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TELEVISION / Tooth will out

THE Vampyr (BBC 2) had one of those credit sequences favoured by American mini-series in which, while the title music plays, each actor gets a little burst of action, then a cheesy freeze-frame. The point of these normally is to reveal to the audience how the cast members look when acting and how they look when frozen, a distinction not necessarily made clear in the drama that follows. And, ahead of 25 minutes in which people would chiefly stand around singing, they were to offer a useful guideline here, too.

The music was from 1827 (Marschner) and the words from last year (Charles Hart). Meanwhile, the vampire legend is both eternal and, some claim, contemporary again, in a world forced to be newly cautious about the exchange of bodily fluids. You could argue that sex with a vampire was never a good idea in any age, but a myth is as good as a mile. 'The place is London, the time is now,' trumpeted the script.

Actually, attempting to bring the tale bang up to date, Hart appeared to have brought it bang up to 1985. The vampire's icy grave was disturbed during work on, of all things, a warehouse conversion. If memory serves, 'warehouse conversion' was a common architectural practice during this country's last economic boom, but when the recession struck, it went the way of art nouveau metalwork and the Rococo ceiling.

Still, Ripley, our vampire, soon warmed to life and prospered in 'the cut-throat climate of today's business world'. Or rather, yesterday's. The libretto was fun when it went for the archaic ('Blood will have blood') and hilarious when it ventured closer to home. (Try a soprano rendition of 'I like your car' while keeping a straight face.)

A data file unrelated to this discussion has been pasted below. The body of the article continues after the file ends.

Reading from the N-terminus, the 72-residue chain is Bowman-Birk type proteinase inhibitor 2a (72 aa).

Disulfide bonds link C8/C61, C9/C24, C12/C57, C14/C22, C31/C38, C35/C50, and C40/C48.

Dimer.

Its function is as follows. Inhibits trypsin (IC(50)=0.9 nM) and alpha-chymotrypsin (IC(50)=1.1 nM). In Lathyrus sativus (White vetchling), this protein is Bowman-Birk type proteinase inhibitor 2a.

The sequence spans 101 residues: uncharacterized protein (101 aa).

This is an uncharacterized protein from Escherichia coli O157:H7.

Naturally, it wasn't long before Ripley was looking for something he could sink his teeth into. When we left him, he was in the middle of sex with Miranda and going into an extended facial spasm which was either incipient vampirism or lethal indigestion. Miranda, who may have had her suspicions, has already knotted him to the bedstead. Will she get it in the neck? The credits roll for Part 2 tonight.

In a slightly different vein, The Bogie Man (BBC 2) had Robbie Coltrane escaping from a high security home for the mentally unstable in a Santa suit. Relatively speaking, a serious role for Coltrane, then. The drama laid the humour on thick. A man wandering round Glasgow masquerading as Humphrey Bogart could strike you as an ample comic scenario. When the man in question has Coltrane's 96-inch chest, that may be pushing it one gag too far.

Strangely, though, it was down to Coltrane to lighten some leaden gags. He stepped into the back of a meat wagon and said, 'Wow] More turkeys than the British film industry.' An easy line, but coming from one of the leading players in Nuns on the Run it had a bit of air in it.